Make Your Volunteer Experience a Great One


Filed under Work & Volunteering

If you volunteered last year, you’re in good company. Fifty-seven percent of American adults said they volunteered for a nonprofit, church, school or charitable cause, according to a national survey by Thrivent Financial for Lutherans — a financial services organization that offers volunteer opportunities as part of its mission. What the organization learned in its national poll of American adults could help you make the most of your volunteer experiences.

Seventy-six percent of those who volunteer reported that aside from helping others, they volunteer to act on their moral values. That core motivation was true for the large majority of volunteers, regardless of whether they attended religious services weekly (80 percent}, a few times a month or year (72 percent) or never attended at all (66 percent).

That said, the first rule to make your volunteer experience a great one is to look for an organization or cause that is closely aligned with your personal values. The closer the connection, the better you will feel about your service.

“Connect with organizations whose missions match your values,” says Brad Hewitt, Thrivent Financial senior vice president of volunteer programs. “You will find no greater satisfaction than contributing to an organization or cause that aligns with your principles and makes a difference in people’s lives.”

Thrivent Financial’s survey also found that 47 percent of volunteers said that having new experiences was either an absolutely important or very important factor in why they volunteer. Unfortunately, that desire often conflicts with the way organizations manage their volunteers. People often get pigeonholed into doing a certain volunteer task because they’ve “done it before.” The result? Some organizations continually tap the same person to do the same job, which can easily lead to burnout.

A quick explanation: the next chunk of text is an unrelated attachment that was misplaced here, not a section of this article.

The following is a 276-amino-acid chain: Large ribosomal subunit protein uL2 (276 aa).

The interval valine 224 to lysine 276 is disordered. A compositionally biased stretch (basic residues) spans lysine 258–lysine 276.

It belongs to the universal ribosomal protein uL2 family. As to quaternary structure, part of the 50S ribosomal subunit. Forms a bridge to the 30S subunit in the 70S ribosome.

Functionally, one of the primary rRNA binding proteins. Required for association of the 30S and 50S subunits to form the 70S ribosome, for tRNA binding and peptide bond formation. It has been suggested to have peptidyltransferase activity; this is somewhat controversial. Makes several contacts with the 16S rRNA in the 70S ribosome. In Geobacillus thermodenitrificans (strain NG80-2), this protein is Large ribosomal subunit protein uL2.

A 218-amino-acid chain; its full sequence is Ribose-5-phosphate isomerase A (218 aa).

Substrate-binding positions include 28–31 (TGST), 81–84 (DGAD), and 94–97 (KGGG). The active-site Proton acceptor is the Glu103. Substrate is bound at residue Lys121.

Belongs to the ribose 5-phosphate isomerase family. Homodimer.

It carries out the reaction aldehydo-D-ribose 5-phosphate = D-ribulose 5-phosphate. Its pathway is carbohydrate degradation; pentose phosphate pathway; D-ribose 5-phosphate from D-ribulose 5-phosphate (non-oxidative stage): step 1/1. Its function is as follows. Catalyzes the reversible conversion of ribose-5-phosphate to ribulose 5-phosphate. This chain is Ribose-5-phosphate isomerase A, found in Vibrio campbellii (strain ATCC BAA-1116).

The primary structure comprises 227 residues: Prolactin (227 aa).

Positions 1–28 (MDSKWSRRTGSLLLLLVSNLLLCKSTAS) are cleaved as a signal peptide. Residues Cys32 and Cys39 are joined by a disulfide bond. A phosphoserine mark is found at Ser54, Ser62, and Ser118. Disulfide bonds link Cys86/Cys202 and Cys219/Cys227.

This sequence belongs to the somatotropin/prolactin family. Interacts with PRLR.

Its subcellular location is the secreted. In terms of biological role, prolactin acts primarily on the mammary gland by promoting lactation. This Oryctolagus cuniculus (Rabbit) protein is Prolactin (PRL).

To eliminate this problem, Hewitt offers a second rule for volunteers: say “no” to tasks that sap your strength rather than energize you. “If you’re invited to serve in a role that doesn’t excite you,” observes Hewitt, “politely decline the offer, but ask if there’s another role within the organization that might benefit from your service. Don’t settle for the usual when a change in assignments could potentially lead to new experiences and more satisfaction.”

Thirty-nine percent of American volunteers said that meeting new people was an important motivator in their

volunteerism. This was especially true of seniors, nearly half of whom (48 percent) said meeting new people was an important reason why they volunteer.

This leads to the final rule for creating a great volunteer experience: match your volunteer role to the amount of “people time” you find stimulating. People who love being around other people should look for volunteer roles that enable them to frequently interact with others, while those who enjoy time by themselves should look for tasks that require infrequent interaction.

“We’re all wired differently,” says Hewitt. “The key is to make sure that the person coordinating your volunteer service knows the type of people environment you prefer.” By following these three basic rules, you can ensure that your volunteer experience is a great one.

To learn about volunteer opportunities in your community, contact your local volunteer center, United Way, house of worship, or call (800) THRIVENT (1-800-847-4836). For a listing of volunteer centers nationwide, visit the Points of Light Foundation at

Article courtesy of ARA Content

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